VocabularyLoads create a force on a structure.
Dead load The weight of the permanent, non-movable parts of a structure, such as the towers, cables, and roadway of a bridge.
Live load The weight of a structure's non-permanent, movable parts, contents, or "users," such as the traffic, people, and seagulls on a bridge. Environmental loads, such as wind, rain, and earthquakes, that can affect a structure temporarily are also live loads.
Have your students look around the room and make a list of as many different loads affecting the room as they can.
List everyone's loads on the board. Next, have them decide whether each load is live or dead. Dead loads include the weight of the walls, ceiling, floor, and any permanent fixtures such as ceiling lights, wallpaper, paint, and windows. Live loads include things that are not fixed, such as furniture, people, signs and pictures hanging on the wall, plants, and wind blowing outside.
Have your students estimate the room's load, assuming the floor and walls weigh 50 lbs./sq.ft. and the ceiling weighs 30 lbs./sq. ft. Use a scale to weigh small furniture.
Building a Better Bridge
A bridge must support its own weight (the dead load) as well as the weight of anything placed on it, like the pennies (the live load). Changing the shape of a material can change the way it resists forces. Although a piece of paper seems flexible and weak, it can be folded, rolled, twisted, or otherwise altered to support quite a bit of weight. Students may accordion-pleat the paper, roll it, or cut it into strips and weave them together. The paper clips can be used to stiffen folded paper. Folding the paper helps it to resist bending forces created by the live load of the pennies on top of the bridge. The paper can be folded into the shape of an I-beam or accordion-pleated. Rolling the paper around the pennies and fastening the ends with paper clips is another possible solution. Students will probably find that the bridge can support more weight distributed along the bridge than at a single point.
Hold up a single piece of paper. Ask: How many pennies do you think a bridge made out of this paper can hold? After kids make some guesses, lay the sheet of paper flat across two books placed 20 cm (about 8 in.) apart. With the kids keeping count, place pennies on the bridge, near the middle, until the bridge fails. Now introduce the activity challenge.
What can you do to the paper to make it stronger?
plain paper (such as photocopier paper)
5 paper clips
2 books or blocks
at least 100 counters, pennies, metal washers, or other small weights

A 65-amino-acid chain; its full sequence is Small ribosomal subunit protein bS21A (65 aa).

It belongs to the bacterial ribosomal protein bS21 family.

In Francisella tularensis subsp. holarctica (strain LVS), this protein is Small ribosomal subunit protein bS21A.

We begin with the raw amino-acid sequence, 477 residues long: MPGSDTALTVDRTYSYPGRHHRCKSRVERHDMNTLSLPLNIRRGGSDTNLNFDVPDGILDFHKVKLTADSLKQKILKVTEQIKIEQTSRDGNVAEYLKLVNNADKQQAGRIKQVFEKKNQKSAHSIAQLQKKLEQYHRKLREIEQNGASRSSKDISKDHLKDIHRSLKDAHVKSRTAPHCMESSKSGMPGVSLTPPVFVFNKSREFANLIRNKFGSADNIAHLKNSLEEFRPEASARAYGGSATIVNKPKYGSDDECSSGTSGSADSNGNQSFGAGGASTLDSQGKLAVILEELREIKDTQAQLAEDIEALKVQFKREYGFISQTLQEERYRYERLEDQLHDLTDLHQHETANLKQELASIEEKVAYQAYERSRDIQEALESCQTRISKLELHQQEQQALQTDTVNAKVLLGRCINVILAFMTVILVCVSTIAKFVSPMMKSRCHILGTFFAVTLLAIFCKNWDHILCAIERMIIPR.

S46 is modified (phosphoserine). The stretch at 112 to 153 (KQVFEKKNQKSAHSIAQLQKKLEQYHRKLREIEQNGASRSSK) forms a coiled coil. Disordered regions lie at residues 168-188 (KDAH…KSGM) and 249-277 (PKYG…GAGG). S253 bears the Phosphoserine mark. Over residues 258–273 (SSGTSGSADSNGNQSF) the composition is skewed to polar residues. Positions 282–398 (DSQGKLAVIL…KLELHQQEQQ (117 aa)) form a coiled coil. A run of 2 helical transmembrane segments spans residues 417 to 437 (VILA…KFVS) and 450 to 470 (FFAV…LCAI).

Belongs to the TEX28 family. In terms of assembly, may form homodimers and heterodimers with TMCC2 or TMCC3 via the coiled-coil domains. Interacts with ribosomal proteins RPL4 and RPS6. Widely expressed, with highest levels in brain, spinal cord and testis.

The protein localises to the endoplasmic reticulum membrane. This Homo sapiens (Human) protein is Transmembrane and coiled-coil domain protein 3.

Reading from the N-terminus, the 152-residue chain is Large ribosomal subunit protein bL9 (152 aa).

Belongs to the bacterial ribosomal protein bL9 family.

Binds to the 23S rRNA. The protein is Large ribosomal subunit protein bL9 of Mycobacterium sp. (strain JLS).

Explain to your students that their task is to make a bridge out of one sheet of paper. The rules are that they can also use up to 5 paperclips, but nothing else. The sides of the bridge must rest on two equal materials such as books, or as in our case, two storage containers, with about 8 inches between the sides. They cannot use tape to tape down the sides.
After thinking and discussing the problem, have your students describe how they think the bridge should be constructed in order to support its dead load plus the live load of the pennies.
Place the bridge they make across two supports that are 20 cm apart. Remember that the space below the bridge must be clear to allow boats to pass! To test your bridge, load it with pennies one at a time, until it collapses. Record how many pennies your bridge supported. As they test their bridges, suggest that they observe the bridges closely to determine where they fail.
Describe how well your bridge supported its dead load and the live load you placed on it. Was the bridge as strong as you thought it would be? Where did it fail?
Redesign your bridge and test it again, using a new sheet of paper. How does your second attempt compare? How can engineers test their plans for building a full-size bridge?
Is there a difference in the load your bridge can hold if you put the load in the center of the bridge compared to spreading it out along the bridge? Make a prediction and test it.
Have a discussion about different types of bridges kids have seen. How long were they? How tall? What were the bridges designed to transport (e.g., trains, cars, people)? What other considerations went into designing the bridges (e.g., earthquakes, boat traffic)? Use this opportunity to discuss that while engineers cannot build multiple full-size bridges to test their ideas, they use models and computer simulations to test and redesign structures.
(To see the results of our testing, click here.)
An Additional Project
Have your students each choose a large bridge to study. After research, have him create an advertisement for his bridge that highlights what has learned about the bridge, including its construction, its use and anything else that is unique to this bridge.